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Filled to the brim with eye-opening power plays delivered with excellence.  It’s a Vice that just kept on giving with frequently witty scenarios and liberal intelligence.

In his latest, director Adam McKay takes a leaf out of his own structural efforts from The Big Short and planted them seamlessly into his latest ‘biographical’ move. He delves into the world of Republican politics, and the power base that lurked in the shadows, none other than Dick Cheney, a man who never went for the presidential seat but still ran the White House to his own advantage.

As with The Big Short, the rags to riches, based on a true (ish) story has a narrated backbone during the milestone moments of Cheney’s career. Starting off his adult life as a bit of a loser, with no job prospects and a bit of a drinking problem it’s down to his long-suffering wife Lynne (Amy Adams) to give him the preverbal kick up the backside to do something with his life.

The set-up has a natural flow with assured pacing that mimics the persona of Cheney.  Entering the world of politics as an intern under the over-confident and power delusional Donald Rumsfeld (Steve Carell). He sits back and listens and breathes in every minute detail, learning his craft until he becomes Rumsfeld’s, right-hand man.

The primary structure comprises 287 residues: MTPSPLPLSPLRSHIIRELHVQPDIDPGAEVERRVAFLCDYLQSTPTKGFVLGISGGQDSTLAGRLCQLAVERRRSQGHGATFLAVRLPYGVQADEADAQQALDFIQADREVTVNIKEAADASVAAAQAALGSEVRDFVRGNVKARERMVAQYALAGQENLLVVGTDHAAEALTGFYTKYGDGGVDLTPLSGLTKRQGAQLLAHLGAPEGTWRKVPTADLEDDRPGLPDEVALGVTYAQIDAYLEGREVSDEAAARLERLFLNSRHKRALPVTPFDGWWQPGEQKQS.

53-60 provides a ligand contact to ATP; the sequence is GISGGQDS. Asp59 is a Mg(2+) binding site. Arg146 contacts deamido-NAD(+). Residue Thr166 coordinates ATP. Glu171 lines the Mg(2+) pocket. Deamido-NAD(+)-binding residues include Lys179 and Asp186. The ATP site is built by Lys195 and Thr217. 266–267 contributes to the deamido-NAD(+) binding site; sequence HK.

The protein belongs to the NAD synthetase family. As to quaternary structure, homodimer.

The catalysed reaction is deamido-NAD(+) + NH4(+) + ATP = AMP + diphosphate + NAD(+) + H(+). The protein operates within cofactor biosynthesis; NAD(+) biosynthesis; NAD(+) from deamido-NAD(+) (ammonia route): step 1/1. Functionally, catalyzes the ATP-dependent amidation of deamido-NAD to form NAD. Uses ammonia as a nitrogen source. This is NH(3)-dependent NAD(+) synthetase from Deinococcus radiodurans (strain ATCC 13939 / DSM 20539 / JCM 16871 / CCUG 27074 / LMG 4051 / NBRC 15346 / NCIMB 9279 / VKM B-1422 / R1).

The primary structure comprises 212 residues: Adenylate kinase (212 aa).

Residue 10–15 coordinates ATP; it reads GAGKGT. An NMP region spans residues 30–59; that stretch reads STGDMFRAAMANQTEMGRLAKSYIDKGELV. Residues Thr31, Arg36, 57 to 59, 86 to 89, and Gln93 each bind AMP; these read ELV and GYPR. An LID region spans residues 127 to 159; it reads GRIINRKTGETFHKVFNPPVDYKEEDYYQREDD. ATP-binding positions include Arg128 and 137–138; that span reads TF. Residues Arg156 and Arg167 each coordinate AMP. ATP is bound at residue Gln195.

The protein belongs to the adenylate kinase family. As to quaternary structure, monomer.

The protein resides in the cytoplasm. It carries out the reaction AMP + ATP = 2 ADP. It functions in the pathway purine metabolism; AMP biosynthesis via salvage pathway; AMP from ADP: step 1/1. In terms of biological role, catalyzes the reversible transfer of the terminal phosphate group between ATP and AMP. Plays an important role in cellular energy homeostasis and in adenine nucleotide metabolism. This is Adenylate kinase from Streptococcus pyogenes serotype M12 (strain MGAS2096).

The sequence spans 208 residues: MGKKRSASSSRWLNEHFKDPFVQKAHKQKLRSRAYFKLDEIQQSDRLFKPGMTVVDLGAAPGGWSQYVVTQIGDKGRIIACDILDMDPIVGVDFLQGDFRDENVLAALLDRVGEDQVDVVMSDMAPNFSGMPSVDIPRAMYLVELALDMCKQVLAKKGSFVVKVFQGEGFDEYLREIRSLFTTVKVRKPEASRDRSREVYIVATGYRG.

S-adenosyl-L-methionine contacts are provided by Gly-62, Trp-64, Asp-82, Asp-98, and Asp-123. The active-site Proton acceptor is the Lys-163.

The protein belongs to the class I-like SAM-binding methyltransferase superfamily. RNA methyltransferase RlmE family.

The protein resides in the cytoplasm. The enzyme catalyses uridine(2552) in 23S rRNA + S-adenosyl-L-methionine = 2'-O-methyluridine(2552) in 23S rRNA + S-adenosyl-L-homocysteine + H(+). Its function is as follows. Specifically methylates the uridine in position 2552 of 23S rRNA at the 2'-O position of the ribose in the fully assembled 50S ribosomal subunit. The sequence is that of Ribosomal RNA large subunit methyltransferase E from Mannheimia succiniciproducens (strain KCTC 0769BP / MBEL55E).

He makes his way up the ranks to become secretary of defence under George Bush Sr, only to take a hiatus during the Clinton administration in which he takes the comfortable position of CEO at a multinational oil company setting him up for life. Finally making it back to the White House as Vice President for the playboy president George Bush Jr (Sam Rockwell), a position in which he could have actually been the one in power stirring Bush in the directions he wanted to take the U.S.

Gaining a substantial amount of weight on top of the fat suit, sweaty and sometimes incoherent, Christian Bale’s Cheney has a glaring likeness; it’s easy to see that Bale had a whale of a time playing the cunningly ambitious man. There is a deadpan hilarity about his portrayal, one minute he is on stage giving the speech only to come off stage and matter of fact announce he needs to go to the hospital.  Even with standout supporting actors, this is very much Bale’s movie and the awards nods are inherently justified.

But it’s never over until the fat lady sings and sticks two fingers up at anyone who may think the movie is a bit one-sided. McKay goes as far as to address the ridiculous of the badly run Trump-era in a post-credits scene that is both highly amusing whilst declaring this in fact for liberal audiences and a few snowflakes may just feel offended at the stab of yet another corrupt Republican official.

With Shakespearean fantasy scenes, McKay never goes too deep into the political boredom and keeps this entertaining and thoroughly absorbing from beginning to end and throws in cleverly set-up twist that shockingly unravels just when you thought Cheney’s time had come in pulling the strings. He certainly was the puppet master.

Vice is out in cinemas January 25th

 

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